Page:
Practice Making Phone Calls
Have an important call? Make a practice call before that.
A practice call can be a call you make to your local store to enquire if they stock a particular item. You can call your friend or mum to have a brief chat about your upcoming call.
You can also call numbers that use a voice-activated system.
Try to be casual about it. The more you practice, the less stressed you will feel during the actual phone call.
Introduce Yourself as Someone who Stutters
When you are calling a new place or person, tell them that you stutter. It’s not something you do voluntarily, so any adult should be empathetic and patient towards your speech disfluency.
Many of us are already pretty used to being hung up on, especially when blocking.
So, instead of waiting for someone to hang up on us, we should just go ahead with a “hello, I’m John, and I stutter. I may take up more time than the average caller, so please be patient.”
You can frame it any way you like. Avoid your feared words. However, you will be surprised to see how many people will show patience and not hang up once you introduce yourself as someone who stutters.
Apply Speech Therapy Techniques
Have you already attended speech therapy? If so, you should be familiar with the practices of easy onsets, pull-outs, costal breathing, and beginning speech while starting to exhale.
It is not like you stutter only on the phone. You stutter while talking, and that’s alright. You have applied speech therapy techniques IRL, so why not try them while you are on a call?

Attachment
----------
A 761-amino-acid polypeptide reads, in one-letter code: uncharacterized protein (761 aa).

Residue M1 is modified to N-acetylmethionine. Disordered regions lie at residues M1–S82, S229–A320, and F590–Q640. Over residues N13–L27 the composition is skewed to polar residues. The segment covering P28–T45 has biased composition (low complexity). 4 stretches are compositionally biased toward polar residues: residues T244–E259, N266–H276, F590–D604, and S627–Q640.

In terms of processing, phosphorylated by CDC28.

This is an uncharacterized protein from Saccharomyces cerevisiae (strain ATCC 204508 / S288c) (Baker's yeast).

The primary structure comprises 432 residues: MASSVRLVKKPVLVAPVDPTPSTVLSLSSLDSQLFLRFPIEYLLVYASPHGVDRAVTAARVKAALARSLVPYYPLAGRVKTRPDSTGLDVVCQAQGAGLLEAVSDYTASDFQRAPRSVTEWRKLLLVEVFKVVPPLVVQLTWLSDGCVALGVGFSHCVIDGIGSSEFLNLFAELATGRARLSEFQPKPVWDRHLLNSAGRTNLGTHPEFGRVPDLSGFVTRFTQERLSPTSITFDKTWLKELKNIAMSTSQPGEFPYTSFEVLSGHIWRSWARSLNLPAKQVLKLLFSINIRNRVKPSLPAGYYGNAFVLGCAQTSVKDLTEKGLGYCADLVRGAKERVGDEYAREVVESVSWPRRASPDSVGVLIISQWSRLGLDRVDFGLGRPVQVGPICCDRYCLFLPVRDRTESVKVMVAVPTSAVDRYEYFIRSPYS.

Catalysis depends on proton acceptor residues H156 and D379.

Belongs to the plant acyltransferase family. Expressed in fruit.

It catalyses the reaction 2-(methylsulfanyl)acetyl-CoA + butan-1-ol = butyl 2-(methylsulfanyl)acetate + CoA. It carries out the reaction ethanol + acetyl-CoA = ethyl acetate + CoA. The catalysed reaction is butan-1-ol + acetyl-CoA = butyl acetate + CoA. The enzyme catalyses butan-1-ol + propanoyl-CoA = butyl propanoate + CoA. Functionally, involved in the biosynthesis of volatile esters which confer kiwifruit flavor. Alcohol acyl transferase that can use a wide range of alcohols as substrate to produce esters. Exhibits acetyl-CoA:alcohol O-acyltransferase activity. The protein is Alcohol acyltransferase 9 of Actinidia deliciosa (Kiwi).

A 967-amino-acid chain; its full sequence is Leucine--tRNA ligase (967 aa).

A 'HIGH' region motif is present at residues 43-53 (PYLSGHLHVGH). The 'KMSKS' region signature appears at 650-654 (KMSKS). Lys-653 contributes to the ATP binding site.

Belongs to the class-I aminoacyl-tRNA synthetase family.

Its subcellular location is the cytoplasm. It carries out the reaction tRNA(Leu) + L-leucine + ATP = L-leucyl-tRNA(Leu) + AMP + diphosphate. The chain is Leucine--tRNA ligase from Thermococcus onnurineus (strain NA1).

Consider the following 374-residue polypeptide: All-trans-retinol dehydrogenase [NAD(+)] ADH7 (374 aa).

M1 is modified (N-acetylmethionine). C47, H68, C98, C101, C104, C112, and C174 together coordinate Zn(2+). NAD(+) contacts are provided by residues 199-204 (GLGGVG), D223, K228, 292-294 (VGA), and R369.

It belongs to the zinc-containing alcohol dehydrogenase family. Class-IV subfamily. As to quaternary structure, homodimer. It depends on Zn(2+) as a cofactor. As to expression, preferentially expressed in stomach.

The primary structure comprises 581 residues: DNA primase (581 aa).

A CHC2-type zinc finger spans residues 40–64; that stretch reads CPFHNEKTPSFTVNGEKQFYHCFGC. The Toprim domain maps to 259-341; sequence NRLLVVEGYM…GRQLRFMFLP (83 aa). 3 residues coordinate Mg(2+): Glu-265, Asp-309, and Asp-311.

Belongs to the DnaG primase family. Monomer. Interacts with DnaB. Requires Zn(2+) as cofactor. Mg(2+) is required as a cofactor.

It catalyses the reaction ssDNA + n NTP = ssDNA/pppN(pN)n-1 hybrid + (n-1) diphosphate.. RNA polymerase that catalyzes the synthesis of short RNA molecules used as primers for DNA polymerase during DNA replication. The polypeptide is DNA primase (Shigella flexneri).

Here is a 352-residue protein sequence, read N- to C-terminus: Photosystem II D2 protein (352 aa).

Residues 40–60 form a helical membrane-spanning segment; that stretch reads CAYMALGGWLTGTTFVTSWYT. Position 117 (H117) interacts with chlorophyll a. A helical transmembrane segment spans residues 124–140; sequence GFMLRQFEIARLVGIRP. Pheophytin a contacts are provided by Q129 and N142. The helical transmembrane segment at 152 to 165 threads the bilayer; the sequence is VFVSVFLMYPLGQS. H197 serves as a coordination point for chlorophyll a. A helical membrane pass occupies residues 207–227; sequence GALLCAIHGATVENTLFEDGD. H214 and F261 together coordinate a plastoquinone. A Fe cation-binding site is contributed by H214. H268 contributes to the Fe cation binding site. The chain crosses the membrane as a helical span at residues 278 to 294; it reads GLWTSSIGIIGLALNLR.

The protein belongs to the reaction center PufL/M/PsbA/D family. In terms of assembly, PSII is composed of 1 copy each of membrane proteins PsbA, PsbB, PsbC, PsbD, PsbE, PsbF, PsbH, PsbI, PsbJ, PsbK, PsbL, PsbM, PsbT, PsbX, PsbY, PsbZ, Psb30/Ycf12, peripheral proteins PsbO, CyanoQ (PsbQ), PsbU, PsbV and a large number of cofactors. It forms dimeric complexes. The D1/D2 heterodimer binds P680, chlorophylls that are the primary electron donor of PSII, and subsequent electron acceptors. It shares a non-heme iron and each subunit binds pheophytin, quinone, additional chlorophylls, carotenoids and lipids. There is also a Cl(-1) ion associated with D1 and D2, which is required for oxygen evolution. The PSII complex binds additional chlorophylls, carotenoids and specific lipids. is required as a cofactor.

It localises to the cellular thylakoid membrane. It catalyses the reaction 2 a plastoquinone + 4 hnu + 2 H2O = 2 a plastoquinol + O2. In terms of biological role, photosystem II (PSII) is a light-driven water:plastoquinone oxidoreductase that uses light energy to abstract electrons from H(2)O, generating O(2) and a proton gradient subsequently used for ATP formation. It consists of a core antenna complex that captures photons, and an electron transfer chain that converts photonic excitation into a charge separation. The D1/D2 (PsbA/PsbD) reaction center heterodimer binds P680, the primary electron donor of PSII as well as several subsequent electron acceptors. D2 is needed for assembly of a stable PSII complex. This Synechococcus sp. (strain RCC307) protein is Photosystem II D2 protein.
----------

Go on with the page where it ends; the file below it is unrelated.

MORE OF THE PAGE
Speech therapy can help make phone calls less intimidating for you. It can also help you stutter less while on the phone.
Record and Listen To Yourself
It might feel awkward in the initial days, but you need to record yourself while on the phone. Playing it back, you will be able to understand how your speech is different from a face-to-face conversation.
A video recording is often more helpful since you will be able to see the changes in your body language and movements.
Note your rate of speech and blocks. Make a list of words that lead to blocks or prolongations during each call.
Learn from the recording. Prepare for your next call. It might feel weird listening or watching yourself talk on the phone, but it will help you beyond your imagination.
Will You Ever Stutter Less During a Phone Call?
Practice can make phone calls easier and less scary for you. Once you find a way to control the negative emotions and bad memories, it can help you stutter less during a phone call.
Take time to answer a call, but also try to be the person who answers every call. Those “annoying” sales calls might be the right practicing opportunity for you.
Give your listener the benefit of the doubt. Always admit that you stutter at the beginning of a call. It is indeed trying, but you will find a script that you can stick to while starting a phone call.
Don’t let a piece of tech dominate your fears. It is much better and easier to use the phone and stutter than avoiding it entirely.